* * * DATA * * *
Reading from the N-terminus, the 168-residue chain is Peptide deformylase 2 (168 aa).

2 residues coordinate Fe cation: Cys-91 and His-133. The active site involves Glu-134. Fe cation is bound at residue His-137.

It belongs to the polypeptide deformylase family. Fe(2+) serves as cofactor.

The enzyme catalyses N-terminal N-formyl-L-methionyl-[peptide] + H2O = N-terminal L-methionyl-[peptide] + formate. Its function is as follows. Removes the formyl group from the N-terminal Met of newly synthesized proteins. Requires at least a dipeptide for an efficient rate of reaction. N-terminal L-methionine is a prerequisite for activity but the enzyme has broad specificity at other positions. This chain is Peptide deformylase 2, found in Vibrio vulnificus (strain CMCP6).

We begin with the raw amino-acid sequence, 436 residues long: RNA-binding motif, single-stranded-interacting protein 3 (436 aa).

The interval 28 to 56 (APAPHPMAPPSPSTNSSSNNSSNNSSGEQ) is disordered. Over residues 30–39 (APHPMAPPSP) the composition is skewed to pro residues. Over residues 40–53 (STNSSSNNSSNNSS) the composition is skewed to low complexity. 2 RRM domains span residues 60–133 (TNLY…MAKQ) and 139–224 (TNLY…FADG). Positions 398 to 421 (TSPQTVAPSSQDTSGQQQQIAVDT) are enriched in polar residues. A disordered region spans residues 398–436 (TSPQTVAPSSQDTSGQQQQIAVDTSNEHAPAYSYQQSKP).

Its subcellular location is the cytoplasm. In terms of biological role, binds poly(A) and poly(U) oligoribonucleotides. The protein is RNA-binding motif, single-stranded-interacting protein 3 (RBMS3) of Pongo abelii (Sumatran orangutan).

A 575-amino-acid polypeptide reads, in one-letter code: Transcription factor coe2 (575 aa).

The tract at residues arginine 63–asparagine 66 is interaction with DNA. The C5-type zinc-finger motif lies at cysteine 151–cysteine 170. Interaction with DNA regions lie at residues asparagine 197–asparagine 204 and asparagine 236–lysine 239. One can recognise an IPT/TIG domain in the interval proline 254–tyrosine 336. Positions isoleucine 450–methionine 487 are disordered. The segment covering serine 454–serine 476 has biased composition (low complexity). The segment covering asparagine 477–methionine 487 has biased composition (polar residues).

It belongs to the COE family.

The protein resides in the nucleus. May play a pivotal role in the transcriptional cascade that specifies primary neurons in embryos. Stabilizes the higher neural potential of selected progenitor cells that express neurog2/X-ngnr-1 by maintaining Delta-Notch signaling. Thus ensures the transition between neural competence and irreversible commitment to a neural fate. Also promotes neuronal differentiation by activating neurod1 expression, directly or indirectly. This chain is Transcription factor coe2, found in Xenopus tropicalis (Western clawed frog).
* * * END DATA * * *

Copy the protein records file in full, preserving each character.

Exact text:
Reading from the N-terminus, the 168-residue chain is Peptide deformylase 2 (168 aa).

2 residues coordinate Fe cation: Cys-91 and His-133. The active site involves Glu-134. Fe cation is bound at residue His-137.

It belongs to the polypeptide deformylase family. Fe(2+) serves as cofactor.

The enzyme catalyses N-terminal N-formyl-L-methionyl-[peptide] + H2O = N-terminal L-methionyl-[peptide] + formate. Its function is as follows. Removes the formyl group from the N-terminal Met of newly synthesized proteins. Requires at least a dipeptide for an efficient rate of reaction. N-terminal L-methionine is a prerequisite for activity but the enzyme has broad specificity at other positions. This chain is Peptide deformylase 2, found in Vibrio vulnificus (strain CMCP6).

We begin with the raw amino-acid sequence, 436 residues long: RNA-binding motif, single-stranded-interacting protein 3 (436 aa).

The interval 28 to 56 (APAPHPMAPPSPSTNSSSNNSSNNSSGEQ) is disordered. Over residues 30–39 (APHPMAPPSP) the composition is skewed to pro residues. Over residues 40–53 (STNSSSNNSSNNSS) the composition is skewed to low complexity. 2 RRM domains span residues 60–133 (TNLY…MAKQ) and 139–224 (TNLY…FADG). Positions 398 to 421 (TSPQTVAPSSQDTSGQQQQIAVDT) are enriched in polar residues. A disordered region spans residues 398–436 (TSPQTVAPSSQDTSGQQQQIAVDTSNEHAPAYSYQQSKP).

Its subcellular location is the cytoplasm. In terms of biological role, binds poly(A) and poly(U) oligoribonucleotides. The protein is RNA-binding motif, single-stranded-interacting protein 3 (RBMS3) of Pongo abelii (Sumatran orangutan).

A 575-amino-acid polypeptide reads, in one-letter code: Transcription factor coe2 (575 aa).

The tract at residues arginine 63–asparagine 66 is interaction with DNA. The C5-type zinc-finger motif lies at cysteine 151–cysteine 170. Interaction with DNA regions lie at residues asparagine 197–asparagine 204 and asparagine 236–lysine 239. One can recognise an IPT/TIG domain in the interval proline 254–tyrosine 336. Positions isoleucine 450–methionine 487 are disordered. The segment covering serine 454–serine 476 has biased composition (low complexity). The segment covering asparagine 477–methionine 487 has biased composition (polar residues).

It belongs to the COE family.

The protein resides in the nucleus. May play a pivotal role in the transcriptional cascade that specifies primary neurons in embryos. Stabilizes the higher neural potential of selected progenitor cells that express neurog2/X-ngnr-1 by maintaining Delta-Notch signaling. Thus ensures the transition between neural competence and irreversible commitment to a neural fate. Also promotes neuronal differentiation by activating neurod1 expression, directly or indirectly. This chain is Transcription factor coe2, found in Xenopus tropicalis (Western clawed frog).